|Created by||Joël Landais|
|Setting and usage||International auxiliary language|
|Sources||based on Indo-European languages|
|Regulated by||Joël Landais Official website|
|ISO 639-3||None (|
Uropi is a constructed language which was created by Joël Landais, a French English teacher. Uropi is a synthesis of European languages, explicitly based on the common Indo-European roots and aims at being used as an international auxiliary language for Europe and thus contributing to building a European identity.
Uropi was begun in 1986; since then, it has undergone certain modifications; its vocabulary keeps growing (the French-Uropi dictionary has over 10,000 words).
Uropi became known in Europe in the early 1990s.
After studying languages at the University of Orléans, then at the Sorbonne and at the École Normale Supérieure in Paris, Joël Landais obtained the Agrégation diploma in English. He speaks French, English, Italian, Spanish, German and has a working knowledge of modern Greek and Russian. Today, he teaches English in a Chartres college. Parallel to his training as a linguist, his travels throughout Europe, Senegal, the Maghreb, Egypt, Mexico, former USSR, Vietnam and the West Indies, together with a passion for languages, led him to create Uropi.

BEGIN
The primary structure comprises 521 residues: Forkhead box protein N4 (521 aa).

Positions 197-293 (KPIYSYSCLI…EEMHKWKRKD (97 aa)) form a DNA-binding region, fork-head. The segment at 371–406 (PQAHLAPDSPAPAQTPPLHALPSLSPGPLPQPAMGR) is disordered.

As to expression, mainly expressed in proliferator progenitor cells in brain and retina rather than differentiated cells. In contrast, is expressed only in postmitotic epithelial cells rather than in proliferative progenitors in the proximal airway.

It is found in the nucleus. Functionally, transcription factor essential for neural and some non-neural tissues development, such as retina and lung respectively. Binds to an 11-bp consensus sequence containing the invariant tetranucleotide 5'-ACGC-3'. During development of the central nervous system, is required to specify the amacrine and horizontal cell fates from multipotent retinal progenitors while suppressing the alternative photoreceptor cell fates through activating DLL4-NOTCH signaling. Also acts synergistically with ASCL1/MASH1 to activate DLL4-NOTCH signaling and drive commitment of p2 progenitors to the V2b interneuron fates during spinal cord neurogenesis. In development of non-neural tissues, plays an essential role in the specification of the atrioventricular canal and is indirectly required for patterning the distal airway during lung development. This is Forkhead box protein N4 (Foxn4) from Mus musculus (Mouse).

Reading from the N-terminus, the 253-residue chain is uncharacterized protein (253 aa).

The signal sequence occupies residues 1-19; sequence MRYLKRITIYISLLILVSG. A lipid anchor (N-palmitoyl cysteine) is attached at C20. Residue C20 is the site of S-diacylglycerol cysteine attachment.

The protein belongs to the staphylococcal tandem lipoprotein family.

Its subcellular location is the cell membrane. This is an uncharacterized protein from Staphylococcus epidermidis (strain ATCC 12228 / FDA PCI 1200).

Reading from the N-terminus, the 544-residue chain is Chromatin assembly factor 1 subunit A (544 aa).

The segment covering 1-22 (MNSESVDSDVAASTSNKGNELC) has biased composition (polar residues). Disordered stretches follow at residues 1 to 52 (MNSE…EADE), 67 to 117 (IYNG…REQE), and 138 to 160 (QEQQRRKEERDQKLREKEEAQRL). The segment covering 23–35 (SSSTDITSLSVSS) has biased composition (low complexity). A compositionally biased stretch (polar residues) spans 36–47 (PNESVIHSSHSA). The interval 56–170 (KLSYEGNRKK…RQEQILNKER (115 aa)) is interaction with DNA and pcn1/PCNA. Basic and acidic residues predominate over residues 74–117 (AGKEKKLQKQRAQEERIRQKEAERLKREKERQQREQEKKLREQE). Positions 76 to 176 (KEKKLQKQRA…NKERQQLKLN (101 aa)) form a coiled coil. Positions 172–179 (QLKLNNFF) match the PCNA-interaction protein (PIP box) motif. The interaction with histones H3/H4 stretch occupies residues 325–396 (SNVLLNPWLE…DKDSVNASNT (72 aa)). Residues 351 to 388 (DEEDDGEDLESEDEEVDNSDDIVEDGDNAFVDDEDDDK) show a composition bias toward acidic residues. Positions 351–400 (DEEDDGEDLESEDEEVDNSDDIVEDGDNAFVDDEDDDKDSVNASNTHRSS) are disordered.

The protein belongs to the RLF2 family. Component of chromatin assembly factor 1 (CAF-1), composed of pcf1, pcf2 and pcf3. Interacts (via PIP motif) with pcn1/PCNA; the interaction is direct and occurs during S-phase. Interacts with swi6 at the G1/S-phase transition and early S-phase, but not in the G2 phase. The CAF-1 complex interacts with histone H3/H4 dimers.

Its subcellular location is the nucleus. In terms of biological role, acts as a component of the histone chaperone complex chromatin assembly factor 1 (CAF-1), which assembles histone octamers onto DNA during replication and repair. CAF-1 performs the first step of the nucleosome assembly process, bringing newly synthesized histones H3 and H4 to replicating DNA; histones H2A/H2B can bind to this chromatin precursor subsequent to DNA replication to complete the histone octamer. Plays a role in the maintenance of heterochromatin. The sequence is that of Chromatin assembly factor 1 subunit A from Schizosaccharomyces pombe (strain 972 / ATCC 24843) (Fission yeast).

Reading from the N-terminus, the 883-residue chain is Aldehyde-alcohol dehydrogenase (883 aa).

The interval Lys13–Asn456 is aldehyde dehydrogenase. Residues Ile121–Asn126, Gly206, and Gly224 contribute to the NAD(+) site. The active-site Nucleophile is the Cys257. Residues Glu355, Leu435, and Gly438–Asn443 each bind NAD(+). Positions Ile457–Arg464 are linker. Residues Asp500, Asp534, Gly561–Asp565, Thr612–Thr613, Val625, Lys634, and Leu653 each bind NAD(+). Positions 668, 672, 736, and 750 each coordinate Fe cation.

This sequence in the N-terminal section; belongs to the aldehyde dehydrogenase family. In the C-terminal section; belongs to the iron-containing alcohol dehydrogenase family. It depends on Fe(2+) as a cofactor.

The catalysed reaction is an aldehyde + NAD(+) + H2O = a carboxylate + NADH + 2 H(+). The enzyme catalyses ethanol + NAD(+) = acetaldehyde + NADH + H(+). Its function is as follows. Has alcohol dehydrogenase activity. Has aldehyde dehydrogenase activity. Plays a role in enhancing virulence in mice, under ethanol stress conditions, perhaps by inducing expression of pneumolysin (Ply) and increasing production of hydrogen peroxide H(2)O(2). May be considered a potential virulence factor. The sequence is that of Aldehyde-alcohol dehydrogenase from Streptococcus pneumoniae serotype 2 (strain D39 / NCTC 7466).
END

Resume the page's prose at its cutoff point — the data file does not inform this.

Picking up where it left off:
The Uropi alphabet has 26 letters, the 26 letters of the ISO Basic Latin alphabet minus q, plus the letter ʒ, which comes from the International Phonetic Alphabet. Each letter corresponds to a sound and each sound to a letter.
All consonants are pronounced as in English except
The vowels a, e, i, o, u are pronounced as in Italian or Spanish: casa, solo, vino, luna, pepe. Stress normally falls on the main root. For example, in apkebo = to behead, the stress falls on keb = head. However some suffixes (such as -èl indicating an instrument) and the ending -ì for the past are always stressed; when two or more suffixes are combined, the stress always falls on the penultimate suffix (the last but one). The stress is marked with a written accent (à è ì ò ù) on the stressed vowel when it falls on the last syllable. For example: kotèl, perì, fotò, menù = "knife, carried, photo, menu".